Keep in mind that the Tungsten is a camping tent if you are opting for cheaper options. And like most inexpensive tents, this means it’s a little less durable. The poles are more fragile, the stitching less reinforced; you can’t expect it to last as long as more expensive models. That’s not a problem if you only camp a few weekends each season though.
It’s also a little less weatherproof, with seams that leak in heavy rains and flaps that don’t stand up to the wind as well. Again, such criticism shouldn’t deter casual campers who are more likely to stay home when the weather’s not looking good.
Marmot Backpacking Tents: Features Face to Face
In a head to head matchup of the Marmot Limelight vs. Tungsten, you’d fail to notice many differences.
They’re both excellent tents and have many of the same great features, but they’re not identical.
These are areas where the tents have some differences.
There’s always a precarious tradeoff between comfort and weight with any backpacking tent. It’s most obvious in their stated capacity, with nearly all tent manufacturers overstating how many bodies can comfortably fit inside their product.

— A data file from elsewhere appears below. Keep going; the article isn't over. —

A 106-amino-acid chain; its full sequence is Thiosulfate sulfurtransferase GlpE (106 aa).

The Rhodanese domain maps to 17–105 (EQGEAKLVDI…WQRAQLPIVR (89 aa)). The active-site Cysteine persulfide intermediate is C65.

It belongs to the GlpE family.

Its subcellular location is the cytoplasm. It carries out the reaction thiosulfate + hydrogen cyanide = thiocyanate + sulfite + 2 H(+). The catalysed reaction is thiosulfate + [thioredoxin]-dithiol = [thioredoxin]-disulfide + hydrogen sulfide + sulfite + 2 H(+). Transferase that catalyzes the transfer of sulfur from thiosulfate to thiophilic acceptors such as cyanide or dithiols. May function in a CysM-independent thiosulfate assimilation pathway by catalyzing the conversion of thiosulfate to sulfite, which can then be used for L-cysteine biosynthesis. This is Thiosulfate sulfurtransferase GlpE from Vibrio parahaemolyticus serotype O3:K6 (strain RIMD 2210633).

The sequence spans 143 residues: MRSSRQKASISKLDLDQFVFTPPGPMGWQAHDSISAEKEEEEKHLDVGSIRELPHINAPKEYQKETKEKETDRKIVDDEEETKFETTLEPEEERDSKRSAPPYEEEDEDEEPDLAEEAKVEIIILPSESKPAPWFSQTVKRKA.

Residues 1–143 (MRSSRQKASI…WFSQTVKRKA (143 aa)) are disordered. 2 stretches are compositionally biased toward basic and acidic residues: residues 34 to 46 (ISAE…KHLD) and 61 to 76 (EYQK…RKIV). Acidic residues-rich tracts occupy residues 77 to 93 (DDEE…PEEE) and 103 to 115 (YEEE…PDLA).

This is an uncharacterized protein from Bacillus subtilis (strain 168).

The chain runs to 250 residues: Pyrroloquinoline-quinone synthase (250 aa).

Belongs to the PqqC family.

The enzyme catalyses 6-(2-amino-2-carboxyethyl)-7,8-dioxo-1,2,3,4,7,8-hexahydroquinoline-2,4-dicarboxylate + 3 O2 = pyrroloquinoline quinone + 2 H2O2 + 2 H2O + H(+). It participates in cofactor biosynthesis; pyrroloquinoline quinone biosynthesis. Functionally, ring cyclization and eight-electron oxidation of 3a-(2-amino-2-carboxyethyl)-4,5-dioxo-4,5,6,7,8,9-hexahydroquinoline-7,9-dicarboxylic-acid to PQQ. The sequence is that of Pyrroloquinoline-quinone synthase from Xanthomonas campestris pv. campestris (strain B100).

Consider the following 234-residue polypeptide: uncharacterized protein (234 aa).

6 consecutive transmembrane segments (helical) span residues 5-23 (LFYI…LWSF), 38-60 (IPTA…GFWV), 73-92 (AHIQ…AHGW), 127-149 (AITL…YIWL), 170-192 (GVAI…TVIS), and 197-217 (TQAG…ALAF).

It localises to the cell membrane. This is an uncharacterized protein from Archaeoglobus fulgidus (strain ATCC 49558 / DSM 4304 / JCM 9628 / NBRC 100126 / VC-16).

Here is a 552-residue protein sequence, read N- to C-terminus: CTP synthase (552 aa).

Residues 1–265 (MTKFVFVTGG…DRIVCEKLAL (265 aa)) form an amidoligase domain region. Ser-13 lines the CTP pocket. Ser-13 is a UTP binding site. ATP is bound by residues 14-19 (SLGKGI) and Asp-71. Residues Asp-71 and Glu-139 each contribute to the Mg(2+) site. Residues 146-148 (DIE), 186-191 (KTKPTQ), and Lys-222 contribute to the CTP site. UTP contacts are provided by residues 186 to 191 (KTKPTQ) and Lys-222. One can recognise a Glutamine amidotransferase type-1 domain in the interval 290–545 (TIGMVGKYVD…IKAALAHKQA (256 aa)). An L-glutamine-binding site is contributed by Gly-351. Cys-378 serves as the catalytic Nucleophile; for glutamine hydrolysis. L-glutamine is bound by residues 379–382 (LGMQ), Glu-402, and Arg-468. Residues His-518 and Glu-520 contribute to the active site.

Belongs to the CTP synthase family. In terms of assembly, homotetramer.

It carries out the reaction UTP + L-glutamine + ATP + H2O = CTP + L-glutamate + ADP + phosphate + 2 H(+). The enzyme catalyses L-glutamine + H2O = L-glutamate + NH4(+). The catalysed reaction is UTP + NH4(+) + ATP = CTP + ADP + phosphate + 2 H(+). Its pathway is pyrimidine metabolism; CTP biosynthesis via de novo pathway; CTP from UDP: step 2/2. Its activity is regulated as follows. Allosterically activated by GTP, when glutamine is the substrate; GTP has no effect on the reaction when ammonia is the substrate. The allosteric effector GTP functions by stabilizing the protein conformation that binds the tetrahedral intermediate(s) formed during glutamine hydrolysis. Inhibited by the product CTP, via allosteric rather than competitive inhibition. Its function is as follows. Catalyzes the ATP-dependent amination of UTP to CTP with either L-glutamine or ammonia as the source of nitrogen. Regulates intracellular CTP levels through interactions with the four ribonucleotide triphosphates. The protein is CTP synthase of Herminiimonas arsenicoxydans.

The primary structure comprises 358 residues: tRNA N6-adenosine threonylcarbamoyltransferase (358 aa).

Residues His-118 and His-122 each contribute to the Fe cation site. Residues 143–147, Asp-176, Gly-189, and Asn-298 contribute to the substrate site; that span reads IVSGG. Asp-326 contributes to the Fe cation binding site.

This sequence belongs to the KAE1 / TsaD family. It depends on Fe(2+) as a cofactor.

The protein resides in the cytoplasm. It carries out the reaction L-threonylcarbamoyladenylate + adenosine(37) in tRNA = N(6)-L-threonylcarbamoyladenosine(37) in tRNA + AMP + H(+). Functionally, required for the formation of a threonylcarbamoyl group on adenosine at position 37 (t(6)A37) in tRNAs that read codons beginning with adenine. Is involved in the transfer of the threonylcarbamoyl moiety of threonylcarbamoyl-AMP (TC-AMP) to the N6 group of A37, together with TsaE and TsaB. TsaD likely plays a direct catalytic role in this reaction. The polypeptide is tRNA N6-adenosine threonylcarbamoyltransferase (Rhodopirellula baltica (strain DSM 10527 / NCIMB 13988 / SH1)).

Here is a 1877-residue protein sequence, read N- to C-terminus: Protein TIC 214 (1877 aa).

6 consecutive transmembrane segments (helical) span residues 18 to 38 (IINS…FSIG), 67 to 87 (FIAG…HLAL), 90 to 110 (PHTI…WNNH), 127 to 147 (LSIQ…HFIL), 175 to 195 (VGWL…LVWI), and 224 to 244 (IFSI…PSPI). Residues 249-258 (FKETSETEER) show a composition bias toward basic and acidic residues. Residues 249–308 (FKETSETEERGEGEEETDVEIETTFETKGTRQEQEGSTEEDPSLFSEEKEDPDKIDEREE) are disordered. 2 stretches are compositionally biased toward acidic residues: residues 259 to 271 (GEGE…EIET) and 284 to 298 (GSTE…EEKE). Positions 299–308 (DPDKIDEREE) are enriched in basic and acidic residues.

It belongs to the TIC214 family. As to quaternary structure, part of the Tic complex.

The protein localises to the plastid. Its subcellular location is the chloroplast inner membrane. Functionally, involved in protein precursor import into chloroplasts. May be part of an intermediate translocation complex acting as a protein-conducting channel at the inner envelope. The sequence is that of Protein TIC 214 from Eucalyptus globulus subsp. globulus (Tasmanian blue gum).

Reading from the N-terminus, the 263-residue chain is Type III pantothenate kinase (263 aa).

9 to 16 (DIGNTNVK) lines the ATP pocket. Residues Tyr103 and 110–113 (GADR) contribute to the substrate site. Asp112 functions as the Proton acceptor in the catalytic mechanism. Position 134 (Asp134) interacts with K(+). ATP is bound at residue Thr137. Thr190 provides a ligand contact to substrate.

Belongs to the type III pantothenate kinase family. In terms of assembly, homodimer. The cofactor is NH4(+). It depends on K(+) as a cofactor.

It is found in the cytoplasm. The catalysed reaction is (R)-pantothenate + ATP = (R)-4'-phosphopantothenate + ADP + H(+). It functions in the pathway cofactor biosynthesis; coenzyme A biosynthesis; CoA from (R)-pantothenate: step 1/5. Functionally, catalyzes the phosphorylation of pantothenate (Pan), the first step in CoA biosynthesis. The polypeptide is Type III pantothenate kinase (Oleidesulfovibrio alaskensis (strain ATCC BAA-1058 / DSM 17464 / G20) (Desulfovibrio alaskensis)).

Both the Limelight and the Tungsten are considered three-person tents, which means they only comfortably hold two people, or three people if one of them is a child; neither of them sleeps three adults easily. However, there are some differences in how comfortable these will be.
Both tents are rated for three occupants; the Limelight has 42.5 square feet of floor space and the Tungsten 41.5 – a negligible difference. With either tent, you’d struggle to fit more than two campers. Three standard sleeping pads will fill the width of the tent, but few us enjoy sleeping with only 20 inches of space.
Backpacks and four-legged companions should stay in the vestibule unless you don’t mind a tight fit. Both tents have poles that extend to 90 inches. Extends to a length of 90 inches on both tents, and offers 1.5 to 2 feet of space at the end of your sleeping pad. This is enough to give you movement while sleeping.
But, the Limelight is hands down the more comfortable tent due to increased headspace from having vertical walls. It almost feels as roomy as some of the larger car camping tents, though you still can’t stand up in it (only 48 inches at its peak).
The Tungsten’s peak height is only two inches lower, and dome design will only be inches above your face. If you’re a frequent camper or have ever used a bivy sack, this won’t bother you, but newbies might feel claustrophobic in it.
A remarkable feature on both Marmot tents is the lampshade pocket. This is an opaque piece of fabric that you can set your headlamp in to create a more diffused light. It’s perfect for reading, taking stock of gear, or creating some ambient light for chatting with your tent mate.
Besides the lampshade pouch, both tents have a couple of interior pockets for your phone, keys, bear spray, or any other small items for easy access. But, neither includes the overhead gear net seen on many other tents, which is something of a disappointment.